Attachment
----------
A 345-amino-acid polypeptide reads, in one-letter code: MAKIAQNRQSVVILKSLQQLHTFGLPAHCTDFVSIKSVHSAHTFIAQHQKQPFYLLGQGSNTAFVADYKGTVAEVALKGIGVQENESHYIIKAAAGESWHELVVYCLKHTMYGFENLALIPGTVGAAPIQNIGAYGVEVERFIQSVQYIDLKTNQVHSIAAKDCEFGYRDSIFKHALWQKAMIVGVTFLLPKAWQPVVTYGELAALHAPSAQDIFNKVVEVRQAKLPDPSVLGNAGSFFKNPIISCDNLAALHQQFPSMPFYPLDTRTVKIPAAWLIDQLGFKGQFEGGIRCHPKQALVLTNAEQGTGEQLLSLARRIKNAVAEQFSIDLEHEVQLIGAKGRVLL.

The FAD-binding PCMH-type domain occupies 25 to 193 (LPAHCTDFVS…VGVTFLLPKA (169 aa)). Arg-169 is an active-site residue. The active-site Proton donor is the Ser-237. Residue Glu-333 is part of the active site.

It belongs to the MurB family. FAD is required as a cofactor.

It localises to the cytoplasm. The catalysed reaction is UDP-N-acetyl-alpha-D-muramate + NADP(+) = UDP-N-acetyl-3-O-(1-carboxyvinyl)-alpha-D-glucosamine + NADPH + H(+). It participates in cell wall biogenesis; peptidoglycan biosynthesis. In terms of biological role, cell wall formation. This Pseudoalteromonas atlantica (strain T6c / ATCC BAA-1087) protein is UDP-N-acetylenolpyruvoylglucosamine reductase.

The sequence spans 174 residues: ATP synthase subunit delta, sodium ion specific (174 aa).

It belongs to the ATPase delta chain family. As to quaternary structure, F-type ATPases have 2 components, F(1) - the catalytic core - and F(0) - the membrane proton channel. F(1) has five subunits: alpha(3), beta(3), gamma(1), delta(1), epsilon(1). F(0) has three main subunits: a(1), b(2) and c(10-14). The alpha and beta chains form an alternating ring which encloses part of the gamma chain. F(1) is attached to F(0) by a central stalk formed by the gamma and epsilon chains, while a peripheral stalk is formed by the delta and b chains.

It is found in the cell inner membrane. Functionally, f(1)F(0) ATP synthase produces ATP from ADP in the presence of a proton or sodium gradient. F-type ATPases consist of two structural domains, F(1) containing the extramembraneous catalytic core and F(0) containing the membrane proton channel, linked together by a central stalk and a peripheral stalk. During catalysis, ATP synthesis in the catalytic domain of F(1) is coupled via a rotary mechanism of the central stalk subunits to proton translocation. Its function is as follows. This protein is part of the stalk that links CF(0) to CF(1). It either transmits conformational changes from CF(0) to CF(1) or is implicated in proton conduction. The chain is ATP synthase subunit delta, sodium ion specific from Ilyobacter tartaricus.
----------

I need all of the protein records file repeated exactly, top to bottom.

A 345-amino-acid polypeptide reads, in one-letter code: MAKIAQNRQSVVILKSLQQLHTFGLPAHCTDFVSIKSVHSAHTFIAQHQKQPFYLLGQGSNTAFVADYKGTVAEVALKGIGVQENESHYIIKAAAGESWHELVVYCLKHTMYGFENLALIPGTVGAAPIQNIGAYGVEVERFIQSVQYIDLKTNQVHSIAAKDCEFGYRDSIFKHALWQKAMIVGVTFLLPKAWQPVVTYGELAALHAPSAQDIFNKVVEVRQAKLPDPSVLGNAGSFFKNPIISCDNLAALHQQFPSMPFYPLDTRTVKIPAAWLIDQLGFKGQFEGGIRCHPKQALVLTNAEQGTGEQLLSLARRIKNAVAEQFSIDLEHEVQLIGAKGRVLL.

The FAD-binding PCMH-type domain occupies 25 to 193 (LPAHCTDFVS…VGVTFLLPKA (169 aa)). Arg-169 is an active-site residue. The active-site Proton donor is the Ser-237. Residue Glu-333 is part of the active site.

It belongs to the MurB family. FAD is required as a cofactor.

It localises to the cytoplasm. The catalysed reaction is UDP-N-acetyl-alpha-D-muramate + NADP(+) = UDP-N-acetyl-3-O-(1-carboxyvinyl)-alpha-D-glucosamine + NADPH + H(+). It participates in cell wall biogenesis; peptidoglycan biosynthesis. In terms of biological role, cell wall formation. This Pseudoalteromonas atlantica (strain T6c / ATCC BAA-1087) protein is UDP-N-acetylenolpyruvoylglucosamine reductase.

The sequence spans 174 residues: ATP synthase subunit delta, sodium ion specific (174 aa).

It belongs to the ATPase delta chain family. As to quaternary structure, F-type ATPases have 2 components, F(1) - the catalytic core - and F(0) - the membrane proton channel. F(1) has five subunits: alpha(3), beta(3), gamma(1), delta(1), epsilon(1). F(0) has three main subunits: a(1), b(2) and c(10-14). The alpha and beta chains form an alternating ring which encloses part of the gamma chain. F(1) is attached to F(0) by a central stalk formed by the gamma and epsilon chains, while a peripheral stalk is formed by the delta and b chains.

It is found in the cell inner membrane. Functionally, f(1)F(0) ATP synthase produces ATP from ADP in the presence of a proton or sodium gradient. F-type ATPases consist of two structural domains, F(1) containing the extramembraneous catalytic core and F(0) containing the membrane proton channel, linked together by a central stalk and a peripheral stalk. During catalysis, ATP synthesis in the catalytic domain of F(1) is coupled via a rotary mechanism of the central stalk subunits to proton translocation. Its function is as follows. This protein is part of the stalk that links CF(0) to CF(1). It either transmits conformational changes from CF(0) to CF(1) or is implicated in proton conduction. The chain is ATP synthase subunit delta, sodium ion specific from Ilyobacter tartaricus.